Might As Well Be Walkin’ On The Sun
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With my follow-up on Solar Eclipses and the Bible a week away from being done, I wish to invite you into some vacation planning I am doing. A good friend of mine and I have decided to plan a vacation for next summer that will be somewhat of a "bucket list" vacation. In short, we are making a list of all the things we would like to see and do in life, but have never had a chance to see or do.

Right after going to a baseball game at Fenway Park, our second goal is to see the launch of a space mission in person. Our hope is to not only see a giant rocket speed into space, but to choose a mission we can follow in the years ahead. We have yet to finalize our decision, but one mission that stuck out to us was NASA's July 31, 2018 launch of The Parker Solar Probe. Equipped with a 4.5 inch thick solar shield made of Carbon, this minicar sized probe will observe the Sun at close range to hopefully unlock some of mysteries of our Star.

Here is a brief video to learn about the basics of The Parker Solar Probe's mission.

As mentioned in the video, the probe is being named after Dr. Eugene M. Parker who theorized what we now call solar winds. To think that this probe is going to penetrate the corona of the Sun to help us learn about our Star makes this a mission worth watching. Here are the scientific goals of this mission found on The Parker Solar Probe mission page.

  • Measurements from within the region where all the action happens

  • On the final three orbits, Parker Solar Probe will fly to within 9 solar radii of the sun's "surface" 9 solar radii is 9 times the radius of the sun, or about 3.9 million miles. That is about seven times closer than the current record-holder for a close solar pass, the Helios spacecraft.

  • At closest approach, Parker Solar Probe will be hurtling around the sun at approximately 450,000 miles per hour! That's fast enough to get from Philadelphia to Washington, D.C., in one second.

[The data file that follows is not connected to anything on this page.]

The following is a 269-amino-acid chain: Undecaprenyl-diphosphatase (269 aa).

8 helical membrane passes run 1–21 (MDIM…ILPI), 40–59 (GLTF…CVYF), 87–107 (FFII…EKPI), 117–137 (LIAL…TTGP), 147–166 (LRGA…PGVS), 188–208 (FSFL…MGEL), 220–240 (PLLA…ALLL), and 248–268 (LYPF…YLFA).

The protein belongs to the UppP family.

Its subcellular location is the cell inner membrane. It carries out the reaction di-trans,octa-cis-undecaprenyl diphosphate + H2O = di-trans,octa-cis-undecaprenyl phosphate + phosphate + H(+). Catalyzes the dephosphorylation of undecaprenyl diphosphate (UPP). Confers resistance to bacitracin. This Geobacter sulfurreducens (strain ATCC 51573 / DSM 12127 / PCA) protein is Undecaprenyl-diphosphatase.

• At closest approach to the sun, while the front of Parker Solar Probe' solar shield faces temperatures approaching 1,400° Celsius, the spacecraft's payload will be near room temperature. (From NASA's Mission Page)

Of course, step one of this mission is to see if the prob survives being this close to the Sun. This primary concern reminds me of the ongoing Juno Mission to Jupiter. Similar to the Parker Solar Probe, the Juno mission promised to bring a probe closer to the jovial giant than any other mission before, raising concerns about whether or not the probe would survive the intense radiation that comes off of Jupiter. Given the success of the Juno Mission in overcoming this concern, my optimism is running high that the Parker Solar Probe can have similar success!

Here's a NASA video on the five step process of solar eruptions that assist in the creation of solar winds.

As I have shared with you in past posts, my observation time as a hobby astronomer has been gravitating toward solar observation. One of the most satisfying aspects of observing the Sun is the daily changes you can see on its surface. When I taught astronomy at the high school level, I would use the daily variation of the Sun to remind students that the night sky is not a set pattern of unchanging objects. Rather, the universe is dynamic and ever changing, challenging a culture that lives life in "snap chats" to be patiently attentive to creation so we can be aware of this process of change. Not only to my former high school students, but also my current permanent deacons aspirants to whom I teach philosophy, this tension between stability and change reminds me of one of the oldest questions going back to Heraclitus and Parmenides: Do things change or do they stay the same?

In light of modern science, many could run to the presumption that all is change. There is a great deal of truth in this statement when looking at things like solar cycles on the Sun, seasonal changes of weather on the Earth, and understanding the life cycles of planets and stars. Yet, amid this constant bombardment of change there are things that stay the same at the level of essence. Despite the fact that the Earth changes, the Earth is and will continue to be the Earth. Though we can see that our Star changes from day to day by observing sun spots and other solar activity, the Sun is and will continue to be the Sun. Though things do indeed change, there is something in all things that make them unique from one another and identifiable from one another. In more philosophical terms, changing things have an essence that does not change that helps us understand how a particular thing exists.